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Gilliam's impossible dream

'Lost in La Mancha' records the genius and collapse of the director's unfinished film of 'Don Quixote.'

January 31, 2003|Kenneth Turan | Times Staff Writer

Standing in the midst of pre-production hell for his dream film, "The Man Who Killed Don Quixote," filmmaker Terry Gilliam looked around and summed it up. "There is," he said, an actual gleam in his eye, "a lot of potential for chaos here."

"Lost in La Mancha," the essential new documentary about the collapse of Gilliam's most cherished project, records that chaos and more. A hip and intelligent insider's look at what a completely absurd experience filmmaking can be, "Lost" records an accident while it's happening, revealing a situation that makes you laugh again and again while weeping, metaphorically at least, for the sheer frustration of it all.

Because he is a master of elaborate and eccentric visions, responsible for wonders like "Brazil" and "Time Bandits," Gilliam's movies have never had an easy time of it. But even by the standards of his 1988 "The Adventures of Baron Munchausen," which ended up costing double its budget, what happened on "Quixote" was a study in having everything that could go possibly wrong promptly do so.

In place to record the wreckage were documentary filmmakers Keith Fulton and Louis Pepe. They'd first worked with Gilliam during the shooting of his "Twelve Monkeys," turning out an admired behind-the-scenes documentary called "The Hamster Factor and Other Tales of Twelve Monkeys."

Gilliam, to his great credit, made sure Fulton and Pepe were given complete access to all aspects of the "Don Quixote" shoot, and didn't renege on his promise even as his film began to inexorably collapse. "This project has been so long in the making and so miserable that someone needs to get a film out of it," he told the pair, "and it doesn't look like it's going to be me."

Undaunted by the experience of Orson Welles, who spent decades trying to get a "Quixote" project made, Gilliam had been working on his version for 10 years. A man with an infectious spirit, called "a responsible enfant terrible" by a friend, Gilliam seemed a good match for a project about a dreamer who sees things others can't see.

Assembled to do the deed was an enviable cast. Because the role of Quixote needs an older actor who looks right, acts well and can ride a horse, Gilliam felt fortunate to get the entire package in veteran French performer Jean Rochefort. And for Sancho Panza, who in Gilliam's version was a modern advertising man transported back to the 17th century, Gilliam got the co-star of his "Fear and Loathing in Las Vegas," the criminally handsome Johnny Depp.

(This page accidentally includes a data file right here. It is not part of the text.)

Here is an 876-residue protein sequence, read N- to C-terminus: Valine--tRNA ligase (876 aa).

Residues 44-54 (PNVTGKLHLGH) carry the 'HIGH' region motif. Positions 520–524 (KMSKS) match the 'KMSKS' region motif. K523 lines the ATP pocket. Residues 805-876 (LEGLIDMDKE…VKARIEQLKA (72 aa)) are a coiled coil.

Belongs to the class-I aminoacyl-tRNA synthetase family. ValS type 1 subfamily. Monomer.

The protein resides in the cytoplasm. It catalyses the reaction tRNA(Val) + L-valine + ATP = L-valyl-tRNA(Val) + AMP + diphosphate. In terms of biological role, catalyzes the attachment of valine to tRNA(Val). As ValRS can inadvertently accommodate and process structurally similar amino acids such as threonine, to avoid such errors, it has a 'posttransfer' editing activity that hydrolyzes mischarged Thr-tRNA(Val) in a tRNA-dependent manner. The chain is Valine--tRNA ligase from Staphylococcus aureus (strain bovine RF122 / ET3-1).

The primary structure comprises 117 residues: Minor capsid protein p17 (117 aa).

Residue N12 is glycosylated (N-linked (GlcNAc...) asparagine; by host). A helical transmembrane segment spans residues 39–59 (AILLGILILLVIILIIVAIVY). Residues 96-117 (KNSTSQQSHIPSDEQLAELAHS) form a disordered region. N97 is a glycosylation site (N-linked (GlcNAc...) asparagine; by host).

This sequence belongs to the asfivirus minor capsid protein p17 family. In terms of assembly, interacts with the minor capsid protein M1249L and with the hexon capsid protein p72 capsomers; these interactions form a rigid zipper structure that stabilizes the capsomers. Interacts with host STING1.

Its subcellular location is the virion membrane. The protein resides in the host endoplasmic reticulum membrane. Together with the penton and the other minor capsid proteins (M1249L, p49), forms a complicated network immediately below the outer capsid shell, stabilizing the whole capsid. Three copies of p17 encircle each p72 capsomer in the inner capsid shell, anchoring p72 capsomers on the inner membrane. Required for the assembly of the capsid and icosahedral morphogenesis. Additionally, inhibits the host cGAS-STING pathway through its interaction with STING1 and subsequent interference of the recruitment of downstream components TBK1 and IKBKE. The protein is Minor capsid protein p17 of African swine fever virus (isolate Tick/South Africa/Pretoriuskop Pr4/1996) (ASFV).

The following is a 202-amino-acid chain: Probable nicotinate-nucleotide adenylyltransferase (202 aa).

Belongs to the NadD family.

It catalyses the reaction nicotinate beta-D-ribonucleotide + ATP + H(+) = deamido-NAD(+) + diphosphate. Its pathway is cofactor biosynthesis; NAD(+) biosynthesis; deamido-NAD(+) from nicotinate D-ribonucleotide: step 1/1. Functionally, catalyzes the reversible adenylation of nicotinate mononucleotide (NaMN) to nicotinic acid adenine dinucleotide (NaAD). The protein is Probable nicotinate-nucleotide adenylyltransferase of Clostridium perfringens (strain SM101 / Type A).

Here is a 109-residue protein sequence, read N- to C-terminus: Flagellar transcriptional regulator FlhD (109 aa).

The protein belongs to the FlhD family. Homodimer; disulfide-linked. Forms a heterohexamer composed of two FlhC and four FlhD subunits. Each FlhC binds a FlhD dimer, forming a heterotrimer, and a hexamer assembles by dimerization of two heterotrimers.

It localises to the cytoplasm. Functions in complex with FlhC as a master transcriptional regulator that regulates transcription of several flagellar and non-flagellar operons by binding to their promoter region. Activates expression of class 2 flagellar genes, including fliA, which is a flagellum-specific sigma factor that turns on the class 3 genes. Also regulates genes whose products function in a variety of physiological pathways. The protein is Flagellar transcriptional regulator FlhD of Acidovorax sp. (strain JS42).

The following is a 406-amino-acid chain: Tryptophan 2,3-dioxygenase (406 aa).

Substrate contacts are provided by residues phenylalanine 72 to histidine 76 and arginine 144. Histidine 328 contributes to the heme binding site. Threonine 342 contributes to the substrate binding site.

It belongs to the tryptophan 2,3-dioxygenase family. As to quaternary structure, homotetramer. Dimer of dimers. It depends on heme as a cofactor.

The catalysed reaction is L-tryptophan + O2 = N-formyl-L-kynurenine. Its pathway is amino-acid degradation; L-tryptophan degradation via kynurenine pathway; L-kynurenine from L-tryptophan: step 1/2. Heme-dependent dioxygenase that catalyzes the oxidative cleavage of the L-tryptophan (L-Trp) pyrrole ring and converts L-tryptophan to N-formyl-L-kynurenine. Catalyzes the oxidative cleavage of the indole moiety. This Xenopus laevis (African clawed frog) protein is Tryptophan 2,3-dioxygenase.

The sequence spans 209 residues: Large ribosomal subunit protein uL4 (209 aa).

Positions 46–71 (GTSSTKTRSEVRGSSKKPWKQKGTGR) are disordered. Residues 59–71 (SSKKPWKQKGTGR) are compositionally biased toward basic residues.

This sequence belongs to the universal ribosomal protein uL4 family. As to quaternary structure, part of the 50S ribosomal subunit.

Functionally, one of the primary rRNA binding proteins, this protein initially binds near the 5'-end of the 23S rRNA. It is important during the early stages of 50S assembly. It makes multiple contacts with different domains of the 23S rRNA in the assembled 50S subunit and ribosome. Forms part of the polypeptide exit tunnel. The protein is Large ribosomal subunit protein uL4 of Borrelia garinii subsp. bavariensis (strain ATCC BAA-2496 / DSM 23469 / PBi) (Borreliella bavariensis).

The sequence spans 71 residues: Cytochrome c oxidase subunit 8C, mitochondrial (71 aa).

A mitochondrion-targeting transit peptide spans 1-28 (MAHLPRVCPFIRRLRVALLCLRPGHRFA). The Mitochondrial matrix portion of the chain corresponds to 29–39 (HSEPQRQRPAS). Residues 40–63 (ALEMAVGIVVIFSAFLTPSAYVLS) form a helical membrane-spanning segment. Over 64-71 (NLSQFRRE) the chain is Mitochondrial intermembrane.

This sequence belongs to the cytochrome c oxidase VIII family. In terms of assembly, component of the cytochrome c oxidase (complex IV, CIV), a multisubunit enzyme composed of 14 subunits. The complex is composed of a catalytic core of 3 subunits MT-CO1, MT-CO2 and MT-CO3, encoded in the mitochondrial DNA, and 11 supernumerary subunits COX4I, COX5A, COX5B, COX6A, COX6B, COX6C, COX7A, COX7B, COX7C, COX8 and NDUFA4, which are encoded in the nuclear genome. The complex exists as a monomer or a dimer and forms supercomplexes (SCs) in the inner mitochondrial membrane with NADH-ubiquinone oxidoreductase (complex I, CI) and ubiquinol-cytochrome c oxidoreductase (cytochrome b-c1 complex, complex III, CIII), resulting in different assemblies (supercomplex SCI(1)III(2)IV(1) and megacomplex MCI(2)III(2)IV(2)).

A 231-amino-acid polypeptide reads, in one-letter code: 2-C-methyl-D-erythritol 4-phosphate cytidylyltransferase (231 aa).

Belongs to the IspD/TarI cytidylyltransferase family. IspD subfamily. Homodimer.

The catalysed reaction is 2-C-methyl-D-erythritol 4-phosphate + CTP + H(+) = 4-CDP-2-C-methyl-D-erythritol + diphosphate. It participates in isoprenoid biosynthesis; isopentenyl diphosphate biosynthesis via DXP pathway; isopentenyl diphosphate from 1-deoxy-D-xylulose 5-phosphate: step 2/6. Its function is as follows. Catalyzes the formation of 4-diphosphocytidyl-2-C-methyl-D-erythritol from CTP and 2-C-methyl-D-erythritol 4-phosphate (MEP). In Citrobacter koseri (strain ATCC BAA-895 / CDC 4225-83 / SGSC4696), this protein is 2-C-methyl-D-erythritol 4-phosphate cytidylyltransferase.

Because the budget for this epic film was $32 million (bargain basement by Hollywood standards but "a heavy film for European shoulders," said one of the producers), tension was high even early in pre-production. Gilliam charged his crew to "protect me from myself, to stop me sooner rather than later" if things headed in an untenable direction, and first assistant director Phil Patterson allowed that working with Gilliam was "like riding a pony bareback. You're in for the ride of your life."

Once filming actually started, things got unimaginably worse. An isolated location turned out to be used by NATO for fighter-bomber exercises, a flash flood washed away equipment and, most critical of all, star Rochefort began showing signs of health problems that were as debilitating as they were mysterious.

That this "Don Quixote" got derailed is especially distressing because the little of it that we see looks so enticing. One sequence in particular, Quixote's vision of marauding giants, is shown in casting, in rehearsal and, finally, in a 35-millimeter test. Just those few minutes let us know that Gilliam's "Quixote" would have been something special.

Though a film about a film that didn't get completed seems unusual, in fact it's been done before. In 1965, the BBC produced "The Epic That Never Was," about the abortive 1937 "I, Claudius," starring Charles Laughton and directed by Josef von Sternberg. In reviewing it, Pauline Kael wrote, "This is probably the only film ever made about an abandoned film." Now there's a second, and it's a pip.

*

'Lost in La Mancha'

MPAA rating: R for language.

Times guidelines: Adult situations.

A Quixote Films and Low Key Pictures production, in association with Eastcroft Productions, released by IFC Films. Directors Keith Fulton & Louis Pepe. Producer Lucy Darwin. Screenplay Keith Fulton and Louis Pepe. Cinematographer Louis Pepe. Editor Jacob Bricca. Music Miriam Cutler. Running time: 1 hour, 29 minutes.

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